(Trinidad Guardian) Former Attorney General Anand Ramlogan was arrested at the Piarco airport early yesterday, and Gerald Ramdeen, a UNC colleague, was taken in custody by anti-corruption police who are investigating allegations of kickbacks and money laundering linked to high legal fees paid during the attorney general’s tenure.
Ramlogan was detained at the Piarco International Airport around 4:15 a.m. shortly before he was expected to board a flight to the British Virgin Islands, where he was scheduled to appear in court.
Former UNC senator Gerald Ramdeen turned himself into officers attached to the Anti-Corruption Investigation Bureau (ACIB) in Port of Spain.
For the last few years, investigators have been looking into hefty sums of money paid out by the AG’s office to a “favoured few,” according to senior government minister Stuart Young. Under Ramlogan’s tenure, more than $1 billion was paid to a handful of people in the legal profession. That figure ballooned from about $40 million during the previous administration.
Both Ramlogan and Ramdeen have previously denied any wrongdoing.
Ramlogan had sued then Opposition Leader Keith Rowley in 2012 after he questioned him about the massive payments by the attorney general’s office. Ramlogan later dropped the lawsuit.
The arrests of Ramlogan and Ramdeen are the first action into seven active investigations involving legal fees approved by Ramlogan. Ramdeen, a former UNC senator received a substantial portion of those fees.
Yesterday’s arrests were directly linked to a statement given by a British Queen’s Counsel who received several high profile cases during Ramlogan’s tenure.
“Shockwaves will be going through the legal fraternity all now,” said a senior official close to the investigation.
Reacting to the arrests, the UNC said it was not privy to the details of the allegations.
“We have no doubt that this desperate and failing Rowley administration is searching for a way to distract the public’s attention away from their record of failure over the last four years,” the UNC said in a statement. “The Rowley administration is characterised by incompetence, corruption, massive unemployment and runaway crime.”
Guardian Media was told that a team of officers searched Ramlogan’s home in Palmiste near San Fernando while he was being detained at the airport.
An airport insider told Guardian Media that Ramlogan was approached by one officer attached to the Traffic Index, which is the akin to Special Branch Police, and two officers attached to the ACIB. Ramlogan complied with officers and was not handcuffed.
At 7 a.m Ramdeen turned himself in to ACIB and is currently being questioned.
Police Commissioner Gary Griffith would not say what the men were being questioned about.
“Cannot give further details at this time but ACIB spearheading investigation,” Griffith said.
Ramlogan was due to travel to the British Virgin Islands (BVI) for a judicial review matter in which he was representing the BVI Speaker of the House of Assembly, Julian Wilcox.
Neither Attorney General Faris Al-Rawi nor Minister of National Security Stuart Young responded to questions about the matter.
Ramlogan is already before the court charged with misbehaviour in public office and perverting the course of justice in relation to an allegation that he attempted to get David West, the Director of t he Police Complaints Authority to withdraw a statement in a defamation lawsuit filed by Prime Minister Dr Keith Rowley against the former attorney general.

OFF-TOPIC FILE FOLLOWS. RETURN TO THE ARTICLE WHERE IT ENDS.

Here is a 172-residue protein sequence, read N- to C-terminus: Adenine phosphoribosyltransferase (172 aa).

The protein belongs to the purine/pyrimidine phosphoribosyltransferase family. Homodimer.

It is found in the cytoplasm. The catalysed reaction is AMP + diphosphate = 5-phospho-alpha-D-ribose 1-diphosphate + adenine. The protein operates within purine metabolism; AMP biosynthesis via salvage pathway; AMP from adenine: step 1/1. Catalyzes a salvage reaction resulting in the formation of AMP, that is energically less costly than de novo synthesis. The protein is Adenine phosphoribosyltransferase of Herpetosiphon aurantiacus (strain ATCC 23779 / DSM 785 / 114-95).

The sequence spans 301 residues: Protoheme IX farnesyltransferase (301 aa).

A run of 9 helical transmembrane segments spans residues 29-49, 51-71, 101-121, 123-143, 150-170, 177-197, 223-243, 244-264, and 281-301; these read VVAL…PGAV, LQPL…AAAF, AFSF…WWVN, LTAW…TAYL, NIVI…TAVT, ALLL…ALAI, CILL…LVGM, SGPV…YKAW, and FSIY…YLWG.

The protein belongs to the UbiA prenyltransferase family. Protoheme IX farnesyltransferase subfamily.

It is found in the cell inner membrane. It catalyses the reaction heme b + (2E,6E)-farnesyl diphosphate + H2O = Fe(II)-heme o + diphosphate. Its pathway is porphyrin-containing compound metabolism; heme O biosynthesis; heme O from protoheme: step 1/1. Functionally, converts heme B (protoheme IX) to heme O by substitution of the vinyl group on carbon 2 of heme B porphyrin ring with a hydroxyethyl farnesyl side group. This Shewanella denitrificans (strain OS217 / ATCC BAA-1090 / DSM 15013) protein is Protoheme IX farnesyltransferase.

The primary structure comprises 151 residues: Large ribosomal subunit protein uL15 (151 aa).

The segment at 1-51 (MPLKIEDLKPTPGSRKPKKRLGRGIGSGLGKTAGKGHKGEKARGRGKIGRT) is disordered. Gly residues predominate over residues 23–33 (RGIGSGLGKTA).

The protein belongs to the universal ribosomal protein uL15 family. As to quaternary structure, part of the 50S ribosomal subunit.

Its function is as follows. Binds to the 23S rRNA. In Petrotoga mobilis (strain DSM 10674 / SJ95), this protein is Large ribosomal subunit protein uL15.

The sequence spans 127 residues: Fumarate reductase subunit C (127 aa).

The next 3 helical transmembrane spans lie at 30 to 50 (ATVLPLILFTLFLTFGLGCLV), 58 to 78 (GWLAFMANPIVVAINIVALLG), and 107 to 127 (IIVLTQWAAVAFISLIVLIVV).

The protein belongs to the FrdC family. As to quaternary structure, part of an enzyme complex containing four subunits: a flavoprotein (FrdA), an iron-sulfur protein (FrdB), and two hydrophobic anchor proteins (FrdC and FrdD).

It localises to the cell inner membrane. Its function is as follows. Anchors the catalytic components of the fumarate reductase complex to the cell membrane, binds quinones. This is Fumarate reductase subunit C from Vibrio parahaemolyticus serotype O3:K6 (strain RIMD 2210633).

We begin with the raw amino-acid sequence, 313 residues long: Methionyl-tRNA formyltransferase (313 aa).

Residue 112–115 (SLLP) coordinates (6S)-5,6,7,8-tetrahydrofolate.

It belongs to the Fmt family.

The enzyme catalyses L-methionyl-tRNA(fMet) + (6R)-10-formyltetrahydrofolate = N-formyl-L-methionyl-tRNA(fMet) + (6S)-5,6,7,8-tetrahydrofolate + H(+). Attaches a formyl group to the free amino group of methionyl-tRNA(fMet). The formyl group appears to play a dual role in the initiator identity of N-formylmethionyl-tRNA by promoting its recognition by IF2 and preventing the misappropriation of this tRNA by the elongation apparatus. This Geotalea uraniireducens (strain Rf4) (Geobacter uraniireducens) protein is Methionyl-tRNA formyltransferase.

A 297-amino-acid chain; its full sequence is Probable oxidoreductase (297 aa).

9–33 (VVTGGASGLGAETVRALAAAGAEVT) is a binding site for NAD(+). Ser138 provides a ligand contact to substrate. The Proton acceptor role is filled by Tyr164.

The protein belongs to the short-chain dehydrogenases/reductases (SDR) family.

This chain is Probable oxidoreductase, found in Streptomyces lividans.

Back in 2016, Rowley hinted that Ramdeen was under criminal investigation. According to reports at that time, Attorney General Faris Al-Rawi said Ramdeen and attorney Wayne Sturge amassed a bill of State briefs from the AG’s office, amounting to more than $26 million and $10 million, respectively. Those briefs were granted at the time that Ramlogan sat as Attorney General.
Al-Rawi said then while he could not give a time frame as to when the audit would be completed he said it primarily focused on the “value for money “principle regarding the hiring of State attorneys.
Sturge, according to reports this morning, is representing Ramdeen while he is being questioned by ACIB officers.
UNC leader Kamla Persad-Bissessar said she could not comment with any authority on the arrests. She noted that when allegations were made against Ramlogan, she asked him to step aside in early 2015 “so that the government could function.”
“I subscribe to the rule of law,” she said. “I do not condone wrongdoing. I cannot be judge, jury and prosecutor in any matter.”
Persad-Bissessar said she had taken similar against former Minister Jack Warner when allegations of financial impropriety were made against him.
“That is my modus operandi,” she said.
Asked if the arrests yesterday represented an indictment of her government, Persad-Bissessar said: “Not at all. I always remember something that my former leader told me. He said Jesus Christ had 12 disciples and in the end of the day almost all of them betrayed him.”
She said the Rowley government had failed to take similar action and had not revealed key details of a PNM minister accused of wrongdoing.
Persad-Bissessar said the country was currently racked by crime involving “orphaned children toting guns,” rampant water shortages and other serious matters.
She accused the PNM of trying to distract the nation from its own shortcomings.
“It’s election season guys,” Persad-Bissessar said.
Reporters gathered at the Port of Spain Magistrates Court, anticipating a court appearance by the state’s cooperating witness. When the court closed its doors for the day the day, no one had appeared. Court workers said they were not asked to stay open to facilitate a later appearance.
Guardian Media understands that the State has retained Queen’s Counsel Edward Jenkins from England to prosecute the case. Jenkins was sworn into the local bar yesterday.